When many people think of voice over work they immediately think of the voices that they've heard on the radio and radio commercials. If you're a bit more observant then you've noticed that the voice you hear on television commercials is often not "on camera." In fact the "announcer voice" has been recorded separately and added to the commercial at the end, after all the on-camera action has been filmed and edited. As a matter of fact, this is where the term "voice over" comes from: the narrative "voice that is added "over" the film or video. But beyond these fundamental uses of an announcer or narrator there are now many requirements for those disembodied voice over folks.
Nowadays it seems like everything is talking to us. The technology to add voices to a wide variety of presentations and products has created a vast market for the folks that supply the voices--and there's gold in them thar hills. But where are the hills? Looking at the voice over market, it can broadly be divided into three big categories: narration, commercials and animation. Let's look at each one to see the kinds of work available.
This is the category of voice overs that people are most familiar with. From womb to tomb we hear "spokepersons" touting the wonders of food, soaps, toys, cars, medicines and whatever else you need for "what ails ya." But wait! That's not all! if you act now... Call 1-800... You get the picture.
There are a wide variety of commercial messages we hear each day ranging from the lowliest used-car dealer to the international Jaguar commercials. Let's look at several categories and how you can participate in them.
The most varied commercial fare we listen to is probably local radio. Every small town in the USA has a nearby radio station and the advertise for many of the local businesses. Car lots, restaurants, furniture stores, jewelry stores--this list goes on and on.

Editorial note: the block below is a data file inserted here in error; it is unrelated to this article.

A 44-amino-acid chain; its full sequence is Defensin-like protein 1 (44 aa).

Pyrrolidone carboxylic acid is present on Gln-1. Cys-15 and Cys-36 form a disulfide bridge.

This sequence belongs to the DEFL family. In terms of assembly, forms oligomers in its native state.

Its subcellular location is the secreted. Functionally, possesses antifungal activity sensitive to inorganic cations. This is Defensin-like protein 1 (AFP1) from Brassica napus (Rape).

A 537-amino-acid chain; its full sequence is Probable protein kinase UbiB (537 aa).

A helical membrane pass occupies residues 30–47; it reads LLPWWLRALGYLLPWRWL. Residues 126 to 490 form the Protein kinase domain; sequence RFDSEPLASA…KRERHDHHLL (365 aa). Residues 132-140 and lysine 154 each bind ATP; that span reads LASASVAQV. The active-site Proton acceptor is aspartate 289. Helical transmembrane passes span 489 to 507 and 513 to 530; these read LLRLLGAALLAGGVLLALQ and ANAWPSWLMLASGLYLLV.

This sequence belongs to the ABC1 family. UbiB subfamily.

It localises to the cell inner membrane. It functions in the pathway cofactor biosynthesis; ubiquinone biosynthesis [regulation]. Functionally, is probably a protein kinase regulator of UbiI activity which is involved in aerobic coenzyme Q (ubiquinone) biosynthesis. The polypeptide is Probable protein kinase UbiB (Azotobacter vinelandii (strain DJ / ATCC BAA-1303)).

For the most part local and regional radio commercials use local talent. So this opportunity to develop is right in your back yard.
Another similar market is local television. While most of local broadcast television television is auto dealerships, local cable and satellite is quite different. Here we again see the local businesses advertising. Local TV usually has a larger production budget so they use professional voice talent.
The next level up from local spots is regional radio and television advertising. These are chain businesses that may cover part of your state or even several states. These often include restaurants, jewelry stores, grocery chains, and auto co-ops (here in So Cal we have the Southern California Ford [Nissan, Volkswagon, etc.] Dealership Association) state lotteries, state politics and so on.
Often also there are regional products that are only advertised where you are. Things like seed corn and fertilizer in the midwest, animal antibiotics in Texas, surfboards on the coasts and snow plows in the Dakotas. All of these products are handled by local ad agencies because they best understand the market and demographics for these specialized products.
Finally at the top of the commercial pyramid are national commercials. So you say "well, forget about those! They're all being done by [fill in the name of your favorite greedy celebrity]" Yeah, at the very top that's true. But Gene Hackman is breaking a leg trying to get the next Tidy Bowl spot.
And often if the use celebs for the tag line, they still use anonymous voice over talent for the "meat and potatoes" of the commercial. So there's still a lot of work on national commercials to go around.